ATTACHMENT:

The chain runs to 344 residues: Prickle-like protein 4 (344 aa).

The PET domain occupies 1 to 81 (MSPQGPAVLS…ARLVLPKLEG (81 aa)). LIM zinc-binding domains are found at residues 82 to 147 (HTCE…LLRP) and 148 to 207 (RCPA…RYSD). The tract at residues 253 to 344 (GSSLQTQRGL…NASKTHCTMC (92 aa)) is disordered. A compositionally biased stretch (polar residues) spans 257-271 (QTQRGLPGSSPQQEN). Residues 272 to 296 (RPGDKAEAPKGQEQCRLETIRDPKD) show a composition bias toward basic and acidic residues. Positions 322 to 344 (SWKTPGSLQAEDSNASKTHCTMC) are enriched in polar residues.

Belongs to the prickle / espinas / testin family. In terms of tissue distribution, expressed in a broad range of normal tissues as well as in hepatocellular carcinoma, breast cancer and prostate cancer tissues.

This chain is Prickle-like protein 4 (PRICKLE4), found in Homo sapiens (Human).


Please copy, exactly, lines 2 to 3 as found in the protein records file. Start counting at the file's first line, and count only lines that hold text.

The PET domain occupies 1 to 81 (MSPQGPAVLS…ARLVLPKLEG (81 aa)). LIM zinc-binding domains are found at residues 82 to 147 (HTCE…LLRP) and 148 to 207 (RCPA…RYSD). The tract at residues 253 to 344 (GSSLQTQRGL…NASKTHCTMC (92 aa)) is disordered. A compositionally biased stretch (polar residues) spans 257-271 (QTQRGLPGSSPQQEN). Residues 272 to 296 (RPGDKAEAPKGQEQCRLETIRDPKD) show a composition bias toward basic and acidic residues. Positions 322 to 344 (SWKTPGSLQAEDSNASKTHCTMC) are enriched in polar residues.

Belongs to the prickle / espinas / testin family. In terms of tissue distribution, expressed in a broad range of normal tissues as well as in hepatocellular carcinoma, breast cancer and prostate cancer tissues.